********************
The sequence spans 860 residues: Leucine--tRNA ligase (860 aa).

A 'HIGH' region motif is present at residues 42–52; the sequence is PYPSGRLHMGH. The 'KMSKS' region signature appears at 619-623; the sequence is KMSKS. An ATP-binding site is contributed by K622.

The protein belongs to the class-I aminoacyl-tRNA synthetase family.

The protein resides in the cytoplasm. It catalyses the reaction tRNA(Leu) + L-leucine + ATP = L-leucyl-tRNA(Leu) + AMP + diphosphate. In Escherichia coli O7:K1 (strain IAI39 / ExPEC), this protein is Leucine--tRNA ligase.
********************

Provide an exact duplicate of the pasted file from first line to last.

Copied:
The sequence spans 860 residues: Leucine--tRNA ligase (860 aa).

A 'HIGH' region motif is present at residues 42–52; the sequence is PYPSGRLHMGH. The 'KMSKS' region signature appears at 619-623; the sequence is KMSKS. An ATP-binding site is contributed by K622.

The protein belongs to the class-I aminoacyl-tRNA synthetase family.

The protein resides in the cytoplasm. It catalyses the reaction tRNA(Leu) + L-leucine + ATP = L-leucyl-tRNA(Leu) + AMP + diphosphate. In Escherichia coli O7:K1 (strain IAI39 / ExPEC), this protein is Leucine--tRNA ligase.